CALIFORNIA — The president of Chapman University has apologized to its student newspaper for misleading statements made by the school’s public relations team about covering a fundraiser on campus attended by former President George W. Bush. The Panther, an independent weekly student newspaper at Chapman, a private college in Orange, California, had known Bush would… Continue reading Chapman president apologizes for PR team misleading student newspaper on prior review
The Daily Nebraskan, the independent student newspaper at the University of Nebraska, is facing a potential $20,000 funding reduction from the university’s student government for the upcoming academic year.
A coalition led by the American Association of University Professors and the Student Press Law Center warns of escalating threats to the civic health of America's colleges as a result of the retaliatory removal of journalism advisers and other attacks on the freedom of the student media, calling for a "significant cultural readjustment" that values transparency and accountability over image control.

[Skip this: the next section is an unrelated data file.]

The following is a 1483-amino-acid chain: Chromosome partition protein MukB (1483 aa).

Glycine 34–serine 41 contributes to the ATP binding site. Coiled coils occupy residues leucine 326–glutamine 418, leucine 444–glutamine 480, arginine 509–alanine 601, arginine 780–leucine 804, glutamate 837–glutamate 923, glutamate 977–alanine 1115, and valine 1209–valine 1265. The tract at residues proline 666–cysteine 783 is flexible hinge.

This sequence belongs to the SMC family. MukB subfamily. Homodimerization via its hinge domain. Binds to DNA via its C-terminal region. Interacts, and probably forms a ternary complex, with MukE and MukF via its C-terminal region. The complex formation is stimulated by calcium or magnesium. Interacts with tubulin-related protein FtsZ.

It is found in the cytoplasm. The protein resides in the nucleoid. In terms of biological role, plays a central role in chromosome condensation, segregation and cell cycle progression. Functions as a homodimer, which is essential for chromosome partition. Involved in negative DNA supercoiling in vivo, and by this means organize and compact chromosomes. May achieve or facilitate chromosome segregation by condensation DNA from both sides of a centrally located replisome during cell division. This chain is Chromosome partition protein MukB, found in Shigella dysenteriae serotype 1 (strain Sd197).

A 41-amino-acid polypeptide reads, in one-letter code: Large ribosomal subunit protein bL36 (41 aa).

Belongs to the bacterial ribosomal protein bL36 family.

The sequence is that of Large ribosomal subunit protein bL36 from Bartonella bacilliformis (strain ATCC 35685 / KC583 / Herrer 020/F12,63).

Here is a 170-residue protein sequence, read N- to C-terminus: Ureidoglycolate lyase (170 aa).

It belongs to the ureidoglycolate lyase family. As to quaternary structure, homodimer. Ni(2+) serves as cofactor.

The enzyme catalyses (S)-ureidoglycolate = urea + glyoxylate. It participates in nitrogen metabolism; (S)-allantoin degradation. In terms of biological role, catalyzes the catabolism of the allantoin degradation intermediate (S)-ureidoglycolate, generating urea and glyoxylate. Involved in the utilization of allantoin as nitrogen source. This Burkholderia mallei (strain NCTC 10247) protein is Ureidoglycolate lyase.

Alternative, online student media, like the Odyssey Online and the Tab, are becoming more popular on college campuses — sometimes causing rifts with traditional student papers.
For high school newspaper advisers, standing up for students’ free speech can come with a price.
Two faculty advisers in the media department at Wayne State College have been removed from their positions.
Maryland Gov. Larry Hogan signed into law Tuesday a bill designed to protect the free-speech rights of high school and college journalists, effective Oct. 1.
MARYLAND — Maryland Gov. Larry Hogan signed into law Tuesday a bill designed to protect the free-speech rights of high school and college journalists. The new law, which goes into effect on October 1, will grant high school and college student journalists the ability to exercise freedom of speech and of the press in school-sponsored media,… Continue reading Maryland New Voices press freedom bill signed into law
Student editors are fighting back against a harassment complaint filed by an offended student who says the newspaper's satire edition was "demeaning" to women and Jews.
The student journalists have eight weeks to save the Siskiyou — either by raising $50,000 for an endowment or by applying for student government funds.